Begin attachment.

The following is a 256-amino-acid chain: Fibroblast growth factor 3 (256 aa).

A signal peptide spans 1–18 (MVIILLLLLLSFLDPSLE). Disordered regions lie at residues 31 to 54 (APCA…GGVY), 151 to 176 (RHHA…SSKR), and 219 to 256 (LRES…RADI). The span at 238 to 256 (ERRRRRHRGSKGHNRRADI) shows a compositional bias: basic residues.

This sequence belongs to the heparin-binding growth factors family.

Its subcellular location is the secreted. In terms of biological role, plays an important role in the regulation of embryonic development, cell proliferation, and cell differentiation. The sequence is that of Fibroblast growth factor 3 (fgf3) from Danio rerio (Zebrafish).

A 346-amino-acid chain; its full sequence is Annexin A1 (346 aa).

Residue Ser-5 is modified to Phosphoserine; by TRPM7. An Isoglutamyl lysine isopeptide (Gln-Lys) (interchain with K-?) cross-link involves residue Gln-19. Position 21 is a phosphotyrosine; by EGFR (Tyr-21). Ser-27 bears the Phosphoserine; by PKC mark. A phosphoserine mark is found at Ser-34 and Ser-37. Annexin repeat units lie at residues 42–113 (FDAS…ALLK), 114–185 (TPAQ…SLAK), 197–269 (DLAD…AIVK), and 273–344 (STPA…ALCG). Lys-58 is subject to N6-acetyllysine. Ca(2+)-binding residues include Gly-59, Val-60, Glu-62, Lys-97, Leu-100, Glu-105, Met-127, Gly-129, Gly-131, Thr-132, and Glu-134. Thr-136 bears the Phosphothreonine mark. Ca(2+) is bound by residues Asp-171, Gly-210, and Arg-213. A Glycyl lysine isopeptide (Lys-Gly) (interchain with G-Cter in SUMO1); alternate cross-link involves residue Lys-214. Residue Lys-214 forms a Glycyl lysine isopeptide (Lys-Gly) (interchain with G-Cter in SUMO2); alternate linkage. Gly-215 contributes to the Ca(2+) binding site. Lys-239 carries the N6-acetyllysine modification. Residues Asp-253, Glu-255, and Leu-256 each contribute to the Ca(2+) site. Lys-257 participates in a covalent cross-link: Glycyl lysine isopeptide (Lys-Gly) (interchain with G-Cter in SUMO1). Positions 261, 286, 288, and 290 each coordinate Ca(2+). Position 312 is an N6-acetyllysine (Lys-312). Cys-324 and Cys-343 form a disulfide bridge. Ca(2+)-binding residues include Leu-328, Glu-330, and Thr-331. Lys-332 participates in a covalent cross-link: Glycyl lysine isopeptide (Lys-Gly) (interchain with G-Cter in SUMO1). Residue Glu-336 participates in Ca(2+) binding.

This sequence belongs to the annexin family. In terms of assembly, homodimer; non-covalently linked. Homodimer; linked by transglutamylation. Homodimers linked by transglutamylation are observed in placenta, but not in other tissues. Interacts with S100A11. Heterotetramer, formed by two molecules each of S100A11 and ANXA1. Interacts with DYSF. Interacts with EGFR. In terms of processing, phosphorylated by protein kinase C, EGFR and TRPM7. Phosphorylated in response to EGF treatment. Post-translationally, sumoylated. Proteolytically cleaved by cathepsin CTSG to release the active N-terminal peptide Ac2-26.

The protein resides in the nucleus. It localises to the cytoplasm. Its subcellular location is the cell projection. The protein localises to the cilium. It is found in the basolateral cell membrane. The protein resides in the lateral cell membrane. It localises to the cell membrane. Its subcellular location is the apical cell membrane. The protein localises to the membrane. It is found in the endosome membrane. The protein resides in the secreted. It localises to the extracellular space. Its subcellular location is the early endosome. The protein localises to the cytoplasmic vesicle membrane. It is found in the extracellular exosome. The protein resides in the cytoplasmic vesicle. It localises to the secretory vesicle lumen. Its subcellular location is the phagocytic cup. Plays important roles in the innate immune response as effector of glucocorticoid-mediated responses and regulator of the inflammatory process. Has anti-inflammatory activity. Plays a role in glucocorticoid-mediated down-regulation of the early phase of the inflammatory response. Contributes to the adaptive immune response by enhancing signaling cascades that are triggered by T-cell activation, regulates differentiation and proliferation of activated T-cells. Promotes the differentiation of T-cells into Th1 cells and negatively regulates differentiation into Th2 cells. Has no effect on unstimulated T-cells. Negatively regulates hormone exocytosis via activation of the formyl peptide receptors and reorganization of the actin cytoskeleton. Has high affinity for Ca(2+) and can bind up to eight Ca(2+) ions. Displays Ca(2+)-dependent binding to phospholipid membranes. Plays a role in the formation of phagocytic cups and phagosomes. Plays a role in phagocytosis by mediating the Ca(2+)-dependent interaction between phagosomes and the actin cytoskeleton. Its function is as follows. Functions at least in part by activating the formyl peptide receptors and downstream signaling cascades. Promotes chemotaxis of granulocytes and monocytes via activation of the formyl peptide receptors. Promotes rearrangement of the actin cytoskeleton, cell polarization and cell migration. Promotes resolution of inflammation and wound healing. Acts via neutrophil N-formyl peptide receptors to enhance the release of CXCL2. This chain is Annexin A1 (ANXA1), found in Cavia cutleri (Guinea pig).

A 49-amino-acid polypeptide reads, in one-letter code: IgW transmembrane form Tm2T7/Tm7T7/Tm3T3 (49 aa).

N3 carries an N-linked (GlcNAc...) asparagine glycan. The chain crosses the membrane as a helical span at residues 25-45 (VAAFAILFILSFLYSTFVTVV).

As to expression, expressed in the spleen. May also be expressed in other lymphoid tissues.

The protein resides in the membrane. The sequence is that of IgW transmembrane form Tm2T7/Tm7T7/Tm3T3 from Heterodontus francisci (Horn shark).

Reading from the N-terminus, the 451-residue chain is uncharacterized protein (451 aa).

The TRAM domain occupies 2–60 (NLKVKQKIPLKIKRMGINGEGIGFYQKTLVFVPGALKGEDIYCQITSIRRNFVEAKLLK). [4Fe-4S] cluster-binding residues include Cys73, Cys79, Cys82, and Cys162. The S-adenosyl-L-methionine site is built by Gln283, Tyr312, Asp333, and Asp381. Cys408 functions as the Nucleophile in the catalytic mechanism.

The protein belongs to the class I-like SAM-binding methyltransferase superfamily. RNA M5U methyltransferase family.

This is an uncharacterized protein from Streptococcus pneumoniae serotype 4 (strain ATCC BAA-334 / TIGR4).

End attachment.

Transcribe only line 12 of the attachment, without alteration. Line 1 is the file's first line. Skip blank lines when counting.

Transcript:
The protein resides in the membrane. The sequence is that of IgW transmembrane form Tm2T7/Tm7T7/Tm3T3 from Heterodontus francisci (Horn shark).